Cat Taken to Vet for Flea Bath Mistakenly Euthanized
After the wrong forms were signed, was this cat treated 'negligently?'Published September 24, 2012
Your pet’s veterinarian’s office should be what your doctor’s office is to you—one of the safest places you can go besides your own home. But for Colleen Conlon and her eight-year-old cat, Lady, that wasn’t the case.
Conlon sent Lady to the vet for a routine flea bath but the cat was instead mistakenly euthanized. According to the Huffington Post (sourced from the Associated Press), Conlon cites that the mistake occurred due to negligence on the part of Lady’s vet, Muhammad Malik.
Lady was delivered to the Broadway Animal Hospital last week by Conlon’s 24-year-old son, Jesse. Conlon’s son thought he was filling out routine paperwork, but mistakenly authorized the cat to be euthanized after being given the wrong forms. The Conlons were made aware of the mix-up when Jesse attempted to take their second cat to the vet, and was asked if he wanted to keep the body of Lady. Needless to say, the Conlons’ second cat was not left at the office.
Conlon now mourns her unexpected loss of Lady, who she adopted from her daughter a year before she was tragically killed in a car accident in 2010.
With such a meaningful connection between Conlon’s lost daughter and Lady, it is easy to see why Conlon seeks to bring light to the case. A complaint has been filed with the state attorney general’s office and Conlon also plans to speak with state licensing officials about the unbelievable incident.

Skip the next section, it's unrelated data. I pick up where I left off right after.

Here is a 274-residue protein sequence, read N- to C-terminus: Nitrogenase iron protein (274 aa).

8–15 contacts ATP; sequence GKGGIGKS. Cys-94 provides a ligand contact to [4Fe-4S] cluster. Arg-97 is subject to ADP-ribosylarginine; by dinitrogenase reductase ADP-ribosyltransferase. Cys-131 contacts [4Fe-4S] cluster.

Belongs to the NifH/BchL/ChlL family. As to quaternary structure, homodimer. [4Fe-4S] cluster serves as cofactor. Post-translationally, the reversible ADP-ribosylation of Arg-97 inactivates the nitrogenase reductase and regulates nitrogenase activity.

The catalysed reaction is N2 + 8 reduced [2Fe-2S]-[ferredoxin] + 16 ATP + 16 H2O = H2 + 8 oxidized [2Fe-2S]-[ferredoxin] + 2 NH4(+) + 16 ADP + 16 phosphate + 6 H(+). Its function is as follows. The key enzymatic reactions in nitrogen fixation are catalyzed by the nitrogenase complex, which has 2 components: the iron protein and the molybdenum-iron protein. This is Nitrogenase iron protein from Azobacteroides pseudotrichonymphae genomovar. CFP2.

Malik, who has been practicing as a vet for 30 years, has had run-ins with accusations and charges of negligence before; in 2005, a one-year probation period was placed on his license for failing to follow standards during treatment of a dog’s paw in 2002, reports the Telegram & Gazette newspaper. The vet was also required to take an additional 25 hours of continuing education in radiology and orthopedics.
Malik’s lawyer, who urged the public to wait for more information before passing judgment regarding the vet, actually declined to comment on this probation period.
“I don't think there was any malicious intent, but I do think it was negligent,” Conlon told the Telegram & Gazette.
While it is a rare case, the heart-breaking story of the Conlons and their late cat, Lady, serves as a reminder for every pet owner to reread the paperwork before signing at the vet’s office.
What do you think about the accidental death of Lady? How would you react if this happened to your pet? Share your thoughts in the comments below.